My last telescope purchase goes back to about 11 years when I upgraded from a beginner 130mm Newtonian to the 80ED bargain APO refractors launched by Syntha (Orion/Skywatcher) that everyone was raving about. I got one of the light metallic blue Skywatcher (SW80ED) and have been happy with its good optics and versatility for both visual and photographic use. Well actually, I upgraded the focuser as the stock unit didn’t do well with the weight of DSLR, often sliding out of focus or shifting when the tension was adjusted.
Over the past few years I’m been evaluating what should be my next move. From the 80ED there are many possibilities in the $800-$1200 CDN price range:
- An 8in or 10in fast newton; a good bargain when it comes to pure light gathering power, and the fast ratio is great for photography. However collimation needs to be spot on, and will require frequent adjustments.
- A 100-110mm doublet refractor will also gather more light and retain the easy of use like the 80ED.
- Some entry-level catadiaoptric like Ritchey-Chrétien or Schmidt-Cassegrain are interesting with longer focal lengths for planets and galaxies
But with any of these options, the weight of the optic increases, and my current Vixen GP will start to struggle. Changing both telescope and mount was out of the question. I wanted something that could go well with my current gear. Hence a 70-80mm APO triplet started to look interesting, especially the small packages offered by some of the fast ones. After a week under dark skies without my telescope, I decided I needed something portable. That’s when I jumped on an occasion to grab one of the star party demo units from William Optics: the Gran Turismo 71mm APO Triplet Refractor.
It may be a demo, but it looks brand new. Not a scratch on the powder-coat finished white optical tube or even the gold-colored dove-tail. Everything feels solid and the focuser looks like it can easily handle the heaviest DSLR. The SW80ED focuser is screwed to the back of the optical tub while the GT71 is one CNC machined unit, eliminating mis-alignment. As this is designed to be a travel scope, the soft-case that comes with it is very nice, much more portable than my current Orion hard-case. And at 2.2kgs, the weight is well within the range for the Vixen GP mount.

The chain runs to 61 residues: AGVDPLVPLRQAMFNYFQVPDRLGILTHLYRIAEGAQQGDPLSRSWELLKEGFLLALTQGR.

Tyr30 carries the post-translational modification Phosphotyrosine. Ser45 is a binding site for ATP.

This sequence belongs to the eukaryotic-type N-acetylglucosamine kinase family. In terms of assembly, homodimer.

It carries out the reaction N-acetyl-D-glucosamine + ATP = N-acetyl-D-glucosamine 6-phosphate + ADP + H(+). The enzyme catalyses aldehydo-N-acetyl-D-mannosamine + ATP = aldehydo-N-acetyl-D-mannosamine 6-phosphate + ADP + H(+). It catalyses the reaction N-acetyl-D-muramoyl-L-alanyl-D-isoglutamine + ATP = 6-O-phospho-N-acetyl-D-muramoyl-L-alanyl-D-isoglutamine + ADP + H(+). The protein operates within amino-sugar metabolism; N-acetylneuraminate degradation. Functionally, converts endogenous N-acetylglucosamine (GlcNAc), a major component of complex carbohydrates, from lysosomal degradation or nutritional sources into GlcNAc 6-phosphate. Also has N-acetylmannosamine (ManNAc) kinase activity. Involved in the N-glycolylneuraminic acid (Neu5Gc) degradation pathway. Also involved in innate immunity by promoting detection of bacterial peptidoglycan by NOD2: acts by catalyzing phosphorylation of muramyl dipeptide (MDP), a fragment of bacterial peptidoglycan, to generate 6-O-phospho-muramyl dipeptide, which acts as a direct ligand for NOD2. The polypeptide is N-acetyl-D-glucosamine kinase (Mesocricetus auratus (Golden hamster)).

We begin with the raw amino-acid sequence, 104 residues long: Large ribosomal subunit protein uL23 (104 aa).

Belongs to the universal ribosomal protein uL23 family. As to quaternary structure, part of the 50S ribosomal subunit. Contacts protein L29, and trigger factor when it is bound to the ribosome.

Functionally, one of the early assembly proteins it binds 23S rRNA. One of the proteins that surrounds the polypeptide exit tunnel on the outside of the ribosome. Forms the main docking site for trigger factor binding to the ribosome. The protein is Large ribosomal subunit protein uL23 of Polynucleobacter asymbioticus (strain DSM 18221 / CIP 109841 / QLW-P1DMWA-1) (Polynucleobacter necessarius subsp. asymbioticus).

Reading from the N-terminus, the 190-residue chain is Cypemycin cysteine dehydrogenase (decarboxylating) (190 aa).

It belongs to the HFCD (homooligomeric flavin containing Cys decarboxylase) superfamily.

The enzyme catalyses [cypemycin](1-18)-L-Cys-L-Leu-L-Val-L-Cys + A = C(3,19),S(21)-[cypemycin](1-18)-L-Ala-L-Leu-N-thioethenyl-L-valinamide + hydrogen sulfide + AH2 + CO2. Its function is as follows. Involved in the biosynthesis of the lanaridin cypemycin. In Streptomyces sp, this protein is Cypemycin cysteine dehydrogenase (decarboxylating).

To compare the size, I’ve set it up next to my SW80ED, where it comes to almost half its length. The 80ED shares the same tube as the 100mm version, hence it’s bigger than it needs to be and the dew shield does not retract. Overall, the GT71 is more compact and will pack just about the same viewing power as the SW80ED.
Below is a view of the optics. While the SW80ED only has about 5 baffles within the tube, the GT71 has a good 30 of them to keep any stray light from ruining the view. While both use FPL-53 glass, the SW80ED only has it in the rear element, while the GT71 is used for all three optical elements. The SW80ED provides views free of chromatic aberration, however it’s designed to perform well in the blue and green part of the spectrum. Anything is the deep red was falling out of focus, especially if a focal reducer was used. The GT71 will perform better over a wide range of spectrum.
I didn’t travel with my SW80ED, but now with a more compact telescope, I’ll be inclined to simply grab it during for my outings. I just now need a light alt-az tripod to go with it.